Laowa 15mm F/4.5 Zero-D Shift review on Fuji GFX
A lens with XXL performance
Much like the Laowa 12mm F/2.8 Zero-D in its day, the Venus Optics Laowa 15mm F/4.5 Zero-D Shift has had a strong appeal to me since it was announced last year.
So much so that it motivated, beyond its purchase, the acquisition of a Fuji GFX 50R, medium format digital hybrid camera with a grip close to my late Fuji GWS 690 II (analog rangefinder). The test of such a combination has become obvious, in order to evaluate its performance in the field.
Handling and construction of the Laowa 15mm F/4.5 Zero-D Shift
The Laowa 15mm F/4.5 Zero-D Shift is a nice lens. Of 100% metal construction, with a focus ring, a shift ring and a rotation ring, it imposes and gives confidence.
The front lens is domed, requiring great care when the lens cap is removed.
The shift mechanism by ring rotation is innovative compared to the wheels of other tilt-shift lenses, but still ensures precise shift adjustment from 0mm to +/- 11mm.
Laowa 15mm F/4.5 Zero-D Shift review: full-frame performance
Initially, the Laowa 15mm F/4.5 Zero-D Shift is designed for use with full-frame cameras. This test focusing on the performance of this lens on medium format, I offer you a video introduction with the complete test of Christopher Frost with the Canon R5.
This video shows you the optical performance of the Laowa 15mm F/4.5 Zero-D Shift over the entire frame at different apertures, as well as using target charts.
Laowa 15mm F/4.5 Zero-D Shift review: medium format performance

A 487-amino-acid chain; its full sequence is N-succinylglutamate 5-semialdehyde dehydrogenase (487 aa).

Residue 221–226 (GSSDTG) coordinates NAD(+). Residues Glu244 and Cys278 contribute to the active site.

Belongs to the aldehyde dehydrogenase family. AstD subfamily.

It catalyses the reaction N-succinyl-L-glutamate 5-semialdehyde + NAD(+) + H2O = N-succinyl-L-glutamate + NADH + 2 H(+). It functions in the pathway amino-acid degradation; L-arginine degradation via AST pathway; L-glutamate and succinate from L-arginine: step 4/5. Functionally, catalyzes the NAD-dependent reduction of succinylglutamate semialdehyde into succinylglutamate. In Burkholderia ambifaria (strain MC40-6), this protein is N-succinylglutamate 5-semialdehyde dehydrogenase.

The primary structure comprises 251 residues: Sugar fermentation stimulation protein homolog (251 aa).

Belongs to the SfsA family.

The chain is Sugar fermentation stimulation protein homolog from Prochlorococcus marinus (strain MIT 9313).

The launch of the Fuji GFX 50S, then the Fuji GFX 50R, made digital medium format more compact, more affordable and more versatile.
The adaptation of lenses originally designed for full-frame sensors has generated real appeal on the Internet: depending on the optical circle of a lens, it can thus cover medium format and be used on the GFX system.
Regarding the Laowa 15mm F/4.5 Zero-D Shift, the optical circle is initially very wide in order to ensure the coverage of a 35mm sensor during shift movements. Its adaptation to the Fuji GFX 50R is therefore possible, and only the maximum shift is impacted: Laowa promises a shift of +/- 8mm without vignetting.
To evaluate the performance of the Laowa 15mm F/4.5 Zero-D Shift on medium format, I adapted it to my Fuji GFX 50R using the EF – GF conversion ring from TECHART. I chose a frame wide enough to be able to decenter the lens as much as possible, and shot one frame per shift at each aperture.
You will find below the images from this test, choose the aperture at which you want to evaluate the performance and position yourself on the corresponding portfolio:
My review of the Laowa 15mm F/4.5 Zero-D Shift on Fuji GFX 50R
Let’s be clear: I rediscovered the pleasure of taking architectural photos with this lens. For more than a year I had been concentrating on projects in infrared photography, and here I am back to my first love.
The definition and dynamic range of the Fuji GFX 50R’s medium format sensor provide images with incredible details, where 15mm turns into 11mm to frame the most imposing buildings. However, I prefer the 6×7 ratio, implying a crop on a 4×3 sensor to find the format of the Mamya RB67. I thus limit the impact of vignetting in the corners, while keeping 45M of useful pixels.
I also favor apertures between F/11 and F/16, in order to obtain the greatest area of sharpness without being too affected by diffraction. Most buildings, through such a focal length, typically require +4mm to +6mm shift. However, I have already been confronted with the need to decenter at +11mm (in portrait framing!) with the pleasant surprise of not suffering from a significant drop in lateral performance.
In short, I am totally convinced once again by Laowa, and this Laowa 15mm F/4.5 Zero-D Shift + Fuji GFX 50R combination is impressive!
If you want to use some of the pictures in this article for illustration or commercial purposes, contact me directly by presenting your needs and the desired types of use. I will get back to you as soon as possible with a suitable commercial offer.